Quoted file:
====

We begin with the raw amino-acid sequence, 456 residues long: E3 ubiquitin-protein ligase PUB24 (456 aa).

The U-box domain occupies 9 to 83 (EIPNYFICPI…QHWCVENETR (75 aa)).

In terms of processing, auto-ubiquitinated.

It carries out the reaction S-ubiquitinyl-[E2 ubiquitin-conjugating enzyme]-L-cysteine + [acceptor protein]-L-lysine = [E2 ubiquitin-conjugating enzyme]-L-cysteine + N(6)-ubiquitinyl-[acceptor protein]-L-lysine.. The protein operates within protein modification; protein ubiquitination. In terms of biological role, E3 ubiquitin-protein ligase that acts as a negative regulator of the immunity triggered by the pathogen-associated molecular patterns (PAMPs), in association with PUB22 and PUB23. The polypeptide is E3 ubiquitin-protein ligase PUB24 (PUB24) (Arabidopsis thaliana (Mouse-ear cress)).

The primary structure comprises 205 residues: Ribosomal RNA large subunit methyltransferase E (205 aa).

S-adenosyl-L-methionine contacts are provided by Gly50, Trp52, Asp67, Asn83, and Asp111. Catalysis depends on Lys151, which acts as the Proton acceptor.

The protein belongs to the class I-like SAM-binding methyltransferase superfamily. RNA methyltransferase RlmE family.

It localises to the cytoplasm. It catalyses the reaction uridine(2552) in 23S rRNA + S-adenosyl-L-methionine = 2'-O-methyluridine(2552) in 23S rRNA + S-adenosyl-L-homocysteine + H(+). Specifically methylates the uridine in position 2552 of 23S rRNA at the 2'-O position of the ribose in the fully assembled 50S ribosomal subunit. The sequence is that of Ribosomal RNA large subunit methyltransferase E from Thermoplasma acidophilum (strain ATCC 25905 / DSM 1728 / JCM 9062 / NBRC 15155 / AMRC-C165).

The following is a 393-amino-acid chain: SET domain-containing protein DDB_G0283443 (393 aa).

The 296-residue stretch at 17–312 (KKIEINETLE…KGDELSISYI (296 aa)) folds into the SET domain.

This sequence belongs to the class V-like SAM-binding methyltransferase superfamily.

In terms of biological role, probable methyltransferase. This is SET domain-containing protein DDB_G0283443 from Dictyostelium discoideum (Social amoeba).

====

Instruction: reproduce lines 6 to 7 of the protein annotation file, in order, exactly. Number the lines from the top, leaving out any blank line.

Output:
S-adenosyl-L-methionine contacts are provided by Gly50, Trp52, Asp67, Asn83, and Asp111. Catalysis depends on Lys151, which acts as the Proton acceptor.

The protein belongs to the class I-like SAM-binding methyltransferase superfamily. RNA methyltransferase RlmE family.